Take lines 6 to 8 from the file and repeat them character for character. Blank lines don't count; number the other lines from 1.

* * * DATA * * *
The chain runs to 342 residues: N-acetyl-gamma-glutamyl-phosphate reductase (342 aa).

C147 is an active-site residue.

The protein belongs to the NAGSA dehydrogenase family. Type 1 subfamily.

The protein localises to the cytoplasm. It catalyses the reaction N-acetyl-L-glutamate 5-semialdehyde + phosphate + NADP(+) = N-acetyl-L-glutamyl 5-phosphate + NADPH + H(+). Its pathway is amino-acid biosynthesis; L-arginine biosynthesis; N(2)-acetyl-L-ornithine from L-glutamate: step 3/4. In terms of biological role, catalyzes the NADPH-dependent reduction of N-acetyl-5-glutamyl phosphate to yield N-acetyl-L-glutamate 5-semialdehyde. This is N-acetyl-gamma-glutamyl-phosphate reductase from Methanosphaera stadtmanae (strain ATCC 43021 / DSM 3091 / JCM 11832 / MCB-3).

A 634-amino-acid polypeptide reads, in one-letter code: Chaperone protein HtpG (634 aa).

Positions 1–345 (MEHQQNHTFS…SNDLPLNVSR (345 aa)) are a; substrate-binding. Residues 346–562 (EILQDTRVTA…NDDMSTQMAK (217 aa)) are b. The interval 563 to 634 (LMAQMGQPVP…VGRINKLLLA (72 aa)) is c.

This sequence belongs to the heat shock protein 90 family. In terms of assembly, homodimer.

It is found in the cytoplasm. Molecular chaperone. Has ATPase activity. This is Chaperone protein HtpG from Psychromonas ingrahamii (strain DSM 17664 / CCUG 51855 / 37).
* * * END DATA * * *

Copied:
Positions 1–345 (MEHQQNHTFS…SNDLPLNVSR (345 aa)) are a; substrate-binding. Residues 346–562 (EILQDTRVTA…NDDMSTQMAK (217 aa)) are b. The interval 563 to 634 (LMAQMGQPVP…VGRINKLLLA (72 aa)) is c.

This sequence belongs to the heat shock protein 90 family. In terms of assembly, homodimer.

It is found in the cytoplasm. Molecular chaperone. Has ATPase activity. This is Chaperone protein HtpG from Psychromonas ingrahamii (strain DSM 17664 / CCUG 51855 / 37).